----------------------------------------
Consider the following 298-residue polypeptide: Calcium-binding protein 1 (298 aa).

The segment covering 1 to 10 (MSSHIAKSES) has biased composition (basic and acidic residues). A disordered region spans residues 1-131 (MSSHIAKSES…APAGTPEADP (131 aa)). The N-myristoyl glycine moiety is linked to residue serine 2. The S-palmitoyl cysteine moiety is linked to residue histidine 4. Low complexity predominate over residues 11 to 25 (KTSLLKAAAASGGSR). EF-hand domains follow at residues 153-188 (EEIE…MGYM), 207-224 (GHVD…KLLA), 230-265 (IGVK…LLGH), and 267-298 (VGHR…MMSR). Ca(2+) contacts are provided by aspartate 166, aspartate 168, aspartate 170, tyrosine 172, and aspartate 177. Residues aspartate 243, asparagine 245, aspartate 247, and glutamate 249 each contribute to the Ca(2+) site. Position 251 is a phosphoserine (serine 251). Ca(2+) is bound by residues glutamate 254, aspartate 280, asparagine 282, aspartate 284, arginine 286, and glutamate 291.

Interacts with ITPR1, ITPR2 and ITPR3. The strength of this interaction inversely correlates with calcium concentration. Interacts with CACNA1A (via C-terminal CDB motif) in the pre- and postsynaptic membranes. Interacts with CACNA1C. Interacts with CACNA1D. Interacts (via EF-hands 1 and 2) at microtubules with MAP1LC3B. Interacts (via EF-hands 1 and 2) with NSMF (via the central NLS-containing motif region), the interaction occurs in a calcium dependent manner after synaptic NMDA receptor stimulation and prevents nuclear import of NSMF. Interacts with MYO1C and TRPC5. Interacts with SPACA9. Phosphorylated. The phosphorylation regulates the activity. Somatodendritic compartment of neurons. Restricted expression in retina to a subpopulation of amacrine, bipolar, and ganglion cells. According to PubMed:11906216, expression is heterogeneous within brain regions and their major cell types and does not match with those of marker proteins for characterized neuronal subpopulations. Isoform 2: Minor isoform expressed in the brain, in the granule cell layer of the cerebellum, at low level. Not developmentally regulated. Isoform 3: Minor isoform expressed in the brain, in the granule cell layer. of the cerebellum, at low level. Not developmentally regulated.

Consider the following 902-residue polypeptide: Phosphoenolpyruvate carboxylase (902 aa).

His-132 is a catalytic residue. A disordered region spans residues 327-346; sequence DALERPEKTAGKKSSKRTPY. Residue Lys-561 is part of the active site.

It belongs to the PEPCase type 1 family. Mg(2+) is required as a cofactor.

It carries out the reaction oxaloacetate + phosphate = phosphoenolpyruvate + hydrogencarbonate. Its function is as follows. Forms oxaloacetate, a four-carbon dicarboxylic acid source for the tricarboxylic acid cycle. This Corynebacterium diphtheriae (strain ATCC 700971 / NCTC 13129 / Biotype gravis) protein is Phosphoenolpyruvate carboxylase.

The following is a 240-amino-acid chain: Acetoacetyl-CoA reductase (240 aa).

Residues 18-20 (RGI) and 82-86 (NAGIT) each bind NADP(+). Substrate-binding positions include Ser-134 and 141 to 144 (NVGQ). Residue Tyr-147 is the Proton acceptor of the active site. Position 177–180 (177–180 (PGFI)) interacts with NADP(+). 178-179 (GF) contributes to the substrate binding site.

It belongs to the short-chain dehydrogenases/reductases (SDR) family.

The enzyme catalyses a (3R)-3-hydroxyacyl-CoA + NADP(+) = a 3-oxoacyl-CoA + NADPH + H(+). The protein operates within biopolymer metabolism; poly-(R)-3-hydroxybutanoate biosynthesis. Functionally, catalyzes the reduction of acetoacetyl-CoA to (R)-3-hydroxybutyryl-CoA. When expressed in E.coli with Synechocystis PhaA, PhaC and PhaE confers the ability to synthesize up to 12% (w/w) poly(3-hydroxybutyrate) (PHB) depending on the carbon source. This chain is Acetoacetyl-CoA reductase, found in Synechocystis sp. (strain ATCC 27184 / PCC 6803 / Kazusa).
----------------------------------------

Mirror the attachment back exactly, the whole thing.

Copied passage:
Consider the following 298-residue polypeptide: Calcium-binding protein 1 (298 aa).

The segment covering 1 to 10 (MSSHIAKSES) has biased composition (basic and acidic residues). A disordered region spans residues 1-131 (MSSHIAKSES…APAGTPEADP (131 aa)). The N-myristoyl glycine moiety is linked to residue serine 2. The S-palmitoyl cysteine moiety is linked to residue histidine 4. Low complexity predominate over residues 11 to 25 (KTSLLKAAAASGGSR). EF-hand domains follow at residues 153-188 (EEIE…MGYM), 207-224 (GHVD…KLLA), 230-265 (IGVK…LLGH), and 267-298 (VGHR…MMSR). Ca(2+) contacts are provided by aspartate 166, aspartate 168, aspartate 170, tyrosine 172, and aspartate 177. Residues aspartate 243, asparagine 245, aspartate 247, and glutamate 249 each contribute to the Ca(2+) site. Position 251 is a phosphoserine (serine 251). Ca(2+) is bound by residues glutamate 254, aspartate 280, asparagine 282, aspartate 284, arginine 286, and glutamate 291.

Interacts with ITPR1, ITPR2 and ITPR3. The strength of this interaction inversely correlates with calcium concentration. Interacts with CACNA1A (via C-terminal CDB motif) in the pre- and postsynaptic membranes. Interacts with CACNA1C. Interacts with CACNA1D. Interacts (via EF-hands 1 and 2) at microtubules with MAP1LC3B. Interacts (via EF-hands 1 and 2) with NSMF (via the central NLS-containing motif region), the interaction occurs in a calcium dependent manner after synaptic NMDA receptor stimulation and prevents nuclear import of NSMF. Interacts with MYO1C and TRPC5. Interacts with SPACA9. Phosphorylated. The phosphorylation regulates the activity. Somatodendritic compartment of neurons. Restricted expression in retina to a subpopulation of amacrine, bipolar, and ganglion cells. According to PubMed:11906216, expression is heterogeneous within brain regions and their major cell types and does not match with those of marker proteins for characterized neuronal subpopulations. Isoform 2: Minor isoform expressed in the brain, in the granule cell layer of the cerebellum, at low level. Not developmentally regulated. Isoform 3: Minor isoform expressed in the brain, in the granule cell layer. of the cerebellum, at low level. Not developmentally regulated.

Consider the following 902-residue polypeptide: Phosphoenolpyruvate carboxylase (902 aa).

His-132 is a catalytic residue. A disordered region spans residues 327-346; sequence DALERPEKTAGKKSSKRTPY. Residue Lys-561 is part of the active site.

It belongs to the PEPCase type 1 family. Mg(2+) is required as a cofactor.

It carries out the reaction oxaloacetate + phosphate = phosphoenolpyruvate + hydrogencarbonate. Its function is as follows. Forms oxaloacetate, a four-carbon dicarboxylic acid source for the tricarboxylic acid cycle. This Corynebacterium diphtheriae (strain ATCC 700971 / NCTC 13129 / Biotype gravis) protein is Phosphoenolpyruvate carboxylase.

The following is a 240-amino-acid chain: Acetoacetyl-CoA reductase (240 aa).

Residues 18-20 (RGI) and 82-86 (NAGIT) each bind NADP(+). Substrate-binding positions include Ser-134 and 141 to 144 (NVGQ). Residue Tyr-147 is the Proton acceptor of the active site. Position 177–180 (177–180 (PGFI)) interacts with NADP(+). 178-179 (GF) contributes to the substrate binding site.

It belongs to the short-chain dehydrogenases/reductases (SDR) family.

The enzyme catalyses a (3R)-3-hydroxyacyl-CoA + NADP(+) = a 3-oxoacyl-CoA + NADPH + H(+). The protein operates within biopolymer metabolism; poly-(R)-3-hydroxybutanoate biosynthesis. Functionally, catalyzes the reduction of acetoacetyl-CoA to (R)-3-hydroxybutyryl-CoA. When expressed in E.coli with Synechocystis PhaA, PhaC and PhaE confers the ability to synthesize up to 12% (w/w) poly(3-hydroxybutyrate) (PHB) depending on the carbon source. This chain is Acetoacetyl-CoA reductase, found in Synechocystis sp. (strain ATCC 27184 / PCC 6803 / Kazusa).